Sunday, October 14, 2007

The Omnipresent Invisible Style

So I set myself to finding an example of the Dominant Hollywood "Invisible" Style that we learned about last week... and realized that it's hard NOT to find it. These conventions, that were established decades ago, are everywhere. Commercials, music videos, reality TV... It's weird how even in so-called "reality" shows, the editors use shot/reverse shot editing to create a conversation where there may or may not have been one. I tried to find an example of this on YouTube, and wound up going down a rabbit hole of America's Next Top Model and Top Chef clips that nearly swallowed me for all eternity... and I still didn't find a really great example (or, more specifically, a really great example that wasn't somehow degrading, insulting, or otherwise irritating). Anyway, here is a pretty tame example from Scrubs - a show that is often pretty creatively shot, with a lot of carefully choreographed camerawork, traveling monologues, etc.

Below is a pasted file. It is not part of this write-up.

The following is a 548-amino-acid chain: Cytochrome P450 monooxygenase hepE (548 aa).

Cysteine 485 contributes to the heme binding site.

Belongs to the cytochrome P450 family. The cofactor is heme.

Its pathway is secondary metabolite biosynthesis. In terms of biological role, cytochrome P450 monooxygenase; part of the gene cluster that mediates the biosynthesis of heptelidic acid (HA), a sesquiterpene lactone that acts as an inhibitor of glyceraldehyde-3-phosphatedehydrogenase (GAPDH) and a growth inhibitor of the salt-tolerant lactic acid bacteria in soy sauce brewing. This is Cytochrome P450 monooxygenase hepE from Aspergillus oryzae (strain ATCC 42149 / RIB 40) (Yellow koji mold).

The beginning of the clip is slightly less conventional, but the end moves right into the shot/reverse shot "invisible" style we talked about last week.

So, Reel Grrls: I was wondering. Have you tried to emulate the invisible style in your work in the past? If so, were you aware you were doing it? Have there been times that you have broken Dominant Hollywood style "rules" in your work? If so, do you think it worked in the end, or did it look amateurish? And finally, in future work would you like to try to master this style, or are you more interested in countering it - taking inspiration from Godard, perhaps?

This isn't a quiz, I'm just interested in what you're thinking.

Oh, and Kubo, safe travels to Texas! See you there! Try to post us an update if you have a moment.

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